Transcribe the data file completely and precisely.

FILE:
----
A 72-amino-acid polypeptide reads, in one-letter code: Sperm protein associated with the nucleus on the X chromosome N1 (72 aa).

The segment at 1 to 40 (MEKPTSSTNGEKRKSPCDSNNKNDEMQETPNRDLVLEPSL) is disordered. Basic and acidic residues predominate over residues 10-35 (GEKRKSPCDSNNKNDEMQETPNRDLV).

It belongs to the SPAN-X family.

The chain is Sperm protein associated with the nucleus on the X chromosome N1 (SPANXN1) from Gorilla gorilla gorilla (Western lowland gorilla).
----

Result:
A 72-amino-acid polypeptide reads, in one-letter code: Sperm protein associated with the nucleus on the X chromosome N1 (72 aa).

The segment at 1 to 40 (MEKPTSSTNGEKRKSPCDSNNKNDEMQETPNRDLVLEPSL) is disordered. Basic and acidic residues predominate over residues 10-35 (GEKRKSPCDSNNKNDEMQETPNRDLV).

It belongs to the SPAN-X family.

The chain is Sperm protein associated with the nucleus on the X chromosome N1 (SPANXN1) from Gorilla gorilla gorilla (Western lowland gorilla).